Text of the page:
That denial of remedy is aggravated by the fact that the man is homeless and his health was his only protection from the elements.  Now he was stripped of his only treasure, his own health, by the government, without any compensation, for no fault of his.

In addition to being a heartless decision, it is a clearly unlawful decision.

The 4th Amendment was clearly violated.

A remedy is clearly allowed for the victim under the circumstances, by the 4th Amendment and by the Civil Rights Act enforcing it.

Courts have no right to amend either the U.S. Constitution or the Civil Rights Act in order to take away the right to a remedy from those they do not like.

What a disgusting case!

Here is the initial report in the North Carolina press about the incident - the police department (1) denied that the officer did anything wrong (of course, who would acknowledge that he would let the dog maul an innocent homeless man some more before officer would call him off); and (2) even offered the victim to pay his medical bill - not that it would have restored his health that they robbed him of.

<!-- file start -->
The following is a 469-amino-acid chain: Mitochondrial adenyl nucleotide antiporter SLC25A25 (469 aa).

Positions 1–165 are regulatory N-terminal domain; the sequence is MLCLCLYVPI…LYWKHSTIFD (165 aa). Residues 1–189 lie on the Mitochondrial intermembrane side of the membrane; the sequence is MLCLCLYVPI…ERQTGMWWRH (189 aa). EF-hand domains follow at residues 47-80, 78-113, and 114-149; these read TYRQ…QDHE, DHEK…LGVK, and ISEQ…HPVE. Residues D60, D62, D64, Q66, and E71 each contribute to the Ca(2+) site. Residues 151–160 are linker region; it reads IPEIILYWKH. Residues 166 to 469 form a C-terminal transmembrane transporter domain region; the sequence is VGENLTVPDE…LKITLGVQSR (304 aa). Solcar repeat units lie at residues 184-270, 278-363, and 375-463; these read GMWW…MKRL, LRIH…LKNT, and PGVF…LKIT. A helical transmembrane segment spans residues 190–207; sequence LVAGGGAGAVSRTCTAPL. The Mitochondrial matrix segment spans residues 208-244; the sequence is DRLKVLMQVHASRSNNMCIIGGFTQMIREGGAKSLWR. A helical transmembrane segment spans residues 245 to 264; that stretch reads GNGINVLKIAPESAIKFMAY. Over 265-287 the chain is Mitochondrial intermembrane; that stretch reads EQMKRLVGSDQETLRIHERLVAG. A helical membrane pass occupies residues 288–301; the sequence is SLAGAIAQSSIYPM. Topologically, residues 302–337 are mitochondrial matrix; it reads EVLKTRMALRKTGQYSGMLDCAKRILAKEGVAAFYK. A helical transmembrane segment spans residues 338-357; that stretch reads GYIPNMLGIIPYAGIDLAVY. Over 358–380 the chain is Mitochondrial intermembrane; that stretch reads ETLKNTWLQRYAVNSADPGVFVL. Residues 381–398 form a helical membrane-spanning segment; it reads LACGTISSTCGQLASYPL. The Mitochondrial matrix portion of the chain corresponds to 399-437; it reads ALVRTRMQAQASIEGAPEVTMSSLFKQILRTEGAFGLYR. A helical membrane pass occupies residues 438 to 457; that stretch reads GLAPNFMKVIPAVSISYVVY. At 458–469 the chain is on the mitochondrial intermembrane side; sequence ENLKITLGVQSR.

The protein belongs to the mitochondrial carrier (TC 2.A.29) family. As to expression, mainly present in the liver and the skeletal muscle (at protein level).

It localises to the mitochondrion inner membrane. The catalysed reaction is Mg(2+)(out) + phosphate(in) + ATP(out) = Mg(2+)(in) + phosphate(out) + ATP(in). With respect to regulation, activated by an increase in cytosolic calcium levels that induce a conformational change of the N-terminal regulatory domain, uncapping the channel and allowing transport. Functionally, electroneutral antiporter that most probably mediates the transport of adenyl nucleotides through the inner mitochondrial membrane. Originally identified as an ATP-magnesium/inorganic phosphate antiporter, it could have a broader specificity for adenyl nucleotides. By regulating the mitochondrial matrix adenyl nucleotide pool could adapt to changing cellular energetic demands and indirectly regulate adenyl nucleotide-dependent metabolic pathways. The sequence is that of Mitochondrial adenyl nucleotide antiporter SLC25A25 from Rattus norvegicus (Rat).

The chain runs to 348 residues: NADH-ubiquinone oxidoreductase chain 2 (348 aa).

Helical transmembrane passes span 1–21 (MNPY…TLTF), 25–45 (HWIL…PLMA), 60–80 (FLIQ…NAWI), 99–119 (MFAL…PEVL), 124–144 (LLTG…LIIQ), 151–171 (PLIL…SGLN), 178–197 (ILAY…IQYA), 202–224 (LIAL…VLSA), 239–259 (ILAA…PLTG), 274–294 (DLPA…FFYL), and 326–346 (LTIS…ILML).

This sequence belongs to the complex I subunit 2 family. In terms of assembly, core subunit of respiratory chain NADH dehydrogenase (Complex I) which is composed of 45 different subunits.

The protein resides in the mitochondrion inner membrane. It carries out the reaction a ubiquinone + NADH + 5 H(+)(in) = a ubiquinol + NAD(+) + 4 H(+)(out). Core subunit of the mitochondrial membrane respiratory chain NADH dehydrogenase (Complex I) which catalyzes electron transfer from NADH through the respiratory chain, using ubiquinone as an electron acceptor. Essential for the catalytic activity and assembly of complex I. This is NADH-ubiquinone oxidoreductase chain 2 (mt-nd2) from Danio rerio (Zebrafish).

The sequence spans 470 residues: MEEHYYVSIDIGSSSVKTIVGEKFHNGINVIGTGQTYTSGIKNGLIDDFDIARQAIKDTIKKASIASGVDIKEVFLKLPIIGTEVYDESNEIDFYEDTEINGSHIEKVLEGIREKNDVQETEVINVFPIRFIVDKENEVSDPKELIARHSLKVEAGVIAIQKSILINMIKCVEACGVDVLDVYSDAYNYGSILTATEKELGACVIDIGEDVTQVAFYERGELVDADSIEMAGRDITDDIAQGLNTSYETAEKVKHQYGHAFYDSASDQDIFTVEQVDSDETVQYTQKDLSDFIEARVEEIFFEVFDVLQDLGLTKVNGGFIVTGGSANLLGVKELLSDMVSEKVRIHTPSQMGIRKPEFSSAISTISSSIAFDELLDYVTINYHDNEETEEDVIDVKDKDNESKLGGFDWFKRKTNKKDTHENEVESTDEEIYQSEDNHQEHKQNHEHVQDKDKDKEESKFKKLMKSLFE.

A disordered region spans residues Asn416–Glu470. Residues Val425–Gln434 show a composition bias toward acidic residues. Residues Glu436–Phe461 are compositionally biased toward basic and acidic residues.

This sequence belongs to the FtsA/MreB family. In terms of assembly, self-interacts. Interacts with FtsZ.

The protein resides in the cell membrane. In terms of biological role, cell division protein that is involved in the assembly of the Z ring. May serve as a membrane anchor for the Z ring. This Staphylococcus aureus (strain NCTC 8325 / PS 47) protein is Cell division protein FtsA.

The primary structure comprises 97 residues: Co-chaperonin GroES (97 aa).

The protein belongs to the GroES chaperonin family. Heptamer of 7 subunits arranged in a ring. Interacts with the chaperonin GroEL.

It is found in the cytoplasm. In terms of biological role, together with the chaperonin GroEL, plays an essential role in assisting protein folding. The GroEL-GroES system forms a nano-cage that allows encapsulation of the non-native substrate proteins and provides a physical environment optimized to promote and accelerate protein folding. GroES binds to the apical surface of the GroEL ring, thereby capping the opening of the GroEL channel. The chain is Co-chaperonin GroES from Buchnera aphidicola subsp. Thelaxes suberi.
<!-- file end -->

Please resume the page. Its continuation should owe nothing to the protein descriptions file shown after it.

Then, lawyers stepped in, went all the way to the 4th Circuit Court of Appeals and had the court deny the homeless man any remedy whatsoever.   No more compassion, I guess.

And here are the "heroes".

The author of the majority opinion, the heartless bitch Judge Stephanie Dawn Thacker, a recent Obama nominee, who twisted facts and law in order to deny the remedy to a homeless person nearly mauled to death by an intentional order of a police officer:







The "concurring opinion" judge William Byrd Traxler, Jr, a Bill Clinton nominee.






And this is the only voice of reason in this whole mess, Judge Pamela Harris:







With her knowledge of the law, clear reasoning, courage and honesty, Pamela Harris would be a good nominee to SCOTUS instead of fishing-with-Scalia tail-wagging "originalist" Neil Gorsuch.

But I know, I know.  Who would nominate an honest person to SCOTUS.  Even the supposedly bold President Donald Trump wouldn't dare.